There have been big changes in that area, too, with Colorado, Oregon, Kentucky and other states beginning to legally grow hemp. That must warm your heart a bit.
I was told time and time again, when I was in prison, by various prison employees, that my problem was that I was 15 or 20 years ahead of my time. So, it wasn’t really a surprise to me, because I did see it coming many, many years ago.
As you look at this developing industry, are you worried about profit motive—about this Green Rush that’s happening?
Just as I foresaw what was going to happen 20 years ago, I can foresee what’s going to happen now. It’s big business. The big players are trying to get involved, all the time. The Scotts fertilizer company is getting involved—this is a billion-dollar company. And there’s no way to get around it; America is based on capitalism, and it always has been. So I’m not at all surprised that there are people who want to make money off of marijuana. Personally, I don’t have any trouble with that.
Should marijuana be taxed?
It should not be taxed at any higher rate than any other agricultural product. Now, I know that all of the politicians in the world see this as the golden goose laying the golden egg. But they’re completely and totally wrong about this. This plant is a gift to His children from Jah. It is not meant to be exploited by man or government. And the fact that they’re exploiting it is ridiculous. I think back to when California first legalized medical marijuana through Prop 215. There was this big hue and cry about everybody having to get state-issued registration cards so they would be registered marijuana users. I told numerous public officials: “You want to register a recommended or prescribed product like marijuana, fine, we’ll do it. But first, make a registration card for every body thats on pain pills, and a registration card for everybody that’s on anti-psychotics, and a registration card for everybody that’s using all these other drugs. Then I’ll be glad to get one for marijuana.”
Is the marijuana juggernaut too big, at this point, to stop economically?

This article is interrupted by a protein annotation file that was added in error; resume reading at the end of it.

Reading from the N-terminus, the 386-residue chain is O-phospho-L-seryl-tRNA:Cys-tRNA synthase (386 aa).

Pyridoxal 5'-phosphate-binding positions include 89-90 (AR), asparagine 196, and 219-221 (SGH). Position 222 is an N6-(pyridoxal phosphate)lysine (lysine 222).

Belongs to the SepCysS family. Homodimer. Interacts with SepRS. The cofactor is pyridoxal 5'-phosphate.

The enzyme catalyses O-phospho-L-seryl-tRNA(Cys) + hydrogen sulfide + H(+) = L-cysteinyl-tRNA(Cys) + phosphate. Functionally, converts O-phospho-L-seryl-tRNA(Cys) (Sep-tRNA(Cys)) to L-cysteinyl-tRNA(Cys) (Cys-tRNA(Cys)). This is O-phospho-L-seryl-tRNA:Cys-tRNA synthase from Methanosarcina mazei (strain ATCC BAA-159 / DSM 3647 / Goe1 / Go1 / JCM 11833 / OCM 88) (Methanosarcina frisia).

I see no reason in the world why Donald Trump would want to stop it. Trump doesn’t hang out with congressmen and senators; he buys and sells them. I’m just talking historically, the way his world runs. Who does he hang out with? The other guys on the Fortune 500 list. That’s who he eats lunch with, who he plays golf with, who he goes into business with. There are all kinds of major national and international corporations getting into the marijuana industry. Why would Trump piss on his friends? That’s what he’s going to have to do to be totally anti-marijuana. Personally, I don’t see it happening. I think that Trump may, in fact, be a very good thing for the marijuana industry. Where Obama didn’t have the courage to follow up on his campaign promises, and do what he said he would do, Trump may very well, in fact, do it, because marijuana is a cash crop.
State governments are concerned about consumers growing their own cannabis and undercutting tax revenue. Wouldn’t it be in Trump’s friends’ best interest to kill home growing?
Are you aware of the fact that every American has the legal right to produce, without permits or interference from the government, 500 gallons of wine and 500 gallons of beer each year? Despite Budweiser and Coors, and all of these other billion-dollar alcohol companies, every-body has the right to make their own beer and wine. These giant corporations make billions of dollars selling the same product. I’m not saying that there aren’t people trying to kill it. But, I will reiterate: Marijuana should be treated the same as any other agricultural product.
How can readers get in touch with you?
I’m on Facebook. My girlfriend, Heidi Grossman, is on Facebook. Heidi will see to it that I get any and all messages. I’m looking forward to going home to Heidi. With any luck, there may be wedding bells in the future shortly.